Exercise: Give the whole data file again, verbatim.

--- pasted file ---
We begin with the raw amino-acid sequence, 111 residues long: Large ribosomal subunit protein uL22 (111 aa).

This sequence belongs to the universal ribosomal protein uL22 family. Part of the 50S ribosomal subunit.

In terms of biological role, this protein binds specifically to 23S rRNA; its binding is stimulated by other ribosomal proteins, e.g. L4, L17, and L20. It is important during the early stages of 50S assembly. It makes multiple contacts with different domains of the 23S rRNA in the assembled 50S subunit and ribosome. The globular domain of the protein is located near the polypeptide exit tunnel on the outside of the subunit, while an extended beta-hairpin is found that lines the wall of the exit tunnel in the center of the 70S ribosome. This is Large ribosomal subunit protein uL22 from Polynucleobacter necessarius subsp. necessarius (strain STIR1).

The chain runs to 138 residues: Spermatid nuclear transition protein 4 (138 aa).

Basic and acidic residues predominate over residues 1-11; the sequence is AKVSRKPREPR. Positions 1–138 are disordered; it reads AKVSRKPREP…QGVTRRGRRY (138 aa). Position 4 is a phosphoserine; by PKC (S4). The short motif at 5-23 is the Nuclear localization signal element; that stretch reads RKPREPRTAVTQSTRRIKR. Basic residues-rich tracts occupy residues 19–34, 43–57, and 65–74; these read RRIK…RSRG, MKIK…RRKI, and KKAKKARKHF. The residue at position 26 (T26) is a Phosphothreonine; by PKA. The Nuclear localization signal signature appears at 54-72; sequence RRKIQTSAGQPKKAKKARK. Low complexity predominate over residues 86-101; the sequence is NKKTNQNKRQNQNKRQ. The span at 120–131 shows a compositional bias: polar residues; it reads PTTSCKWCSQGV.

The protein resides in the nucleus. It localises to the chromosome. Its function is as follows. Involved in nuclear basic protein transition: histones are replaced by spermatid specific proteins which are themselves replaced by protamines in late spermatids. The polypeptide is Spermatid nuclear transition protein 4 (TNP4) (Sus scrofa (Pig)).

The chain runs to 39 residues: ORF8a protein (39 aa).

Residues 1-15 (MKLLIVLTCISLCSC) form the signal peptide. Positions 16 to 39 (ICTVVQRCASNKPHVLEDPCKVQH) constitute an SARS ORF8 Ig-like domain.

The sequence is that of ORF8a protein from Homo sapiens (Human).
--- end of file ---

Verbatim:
We begin with the raw amino-acid sequence, 111 residues long: Large ribosomal subunit protein uL22 (111 aa).

This sequence belongs to the universal ribosomal protein uL22 family. Part of the 50S ribosomal subunit.

In terms of biological role, this protein binds specifically to 23S rRNA; its binding is stimulated by other ribosomal proteins, e.g. L4, L17, and L20. It is important during the early stages of 50S assembly. It makes multiple contacts with different domains of the 23S rRNA in the assembled 50S subunit and ribosome. The globular domain of the protein is located near the polypeptide exit tunnel on the outside of the subunit, while an extended beta-hairpin is found that lines the wall of the exit tunnel in the center of the 70S ribosome. This is Large ribosomal subunit protein uL22 from Polynucleobacter necessarius subsp. necessarius (strain STIR1).

The chain runs to 138 residues: Spermatid nuclear transition protein 4 (138 aa).

Basic and acidic residues predominate over residues 1-11; the sequence is AKVSRKPREPR. Positions 1–138 are disordered; it reads AKVSRKPREP…QGVTRRGRRY (138 aa). Position 4 is a phosphoserine; by PKC (S4). The short motif at 5-23 is the Nuclear localization signal element; that stretch reads RKPREPRTAVTQSTRRIKR. Basic residues-rich tracts occupy residues 19–34, 43–57, and 65–74; these read RRIK…RSRG, MKIK…RRKI, and KKAKKARKHF. The residue at position 26 (T26) is a Phosphothreonine; by PKA. The Nuclear localization signal signature appears at 54-72; sequence RRKIQTSAGQPKKAKKARK. Low complexity predominate over residues 86-101; the sequence is NKKTNQNKRQNQNKRQ. The span at 120–131 shows a compositional bias: polar residues; it reads PTTSCKWCSQGV.

The protein resides in the nucleus. It localises to the chromosome. Its function is as follows. Involved in nuclear basic protein transition: histones are replaced by spermatid specific proteins which are themselves replaced by protamines in late spermatids. The polypeptide is Spermatid nuclear transition protein 4 (TNP4) (Sus scrofa (Pig)).

The chain runs to 39 residues: ORF8a protein (39 aa).

Residues 1-15 (MKLLIVLTCISLCSC) form the signal peptide. Positions 16 to 39 (ICTVVQRCASNKPHVLEDPCKVQH) constitute an SARS ORF8 Ig-like domain.

The sequence is that of ORF8a protein from Homo sapiens (Human).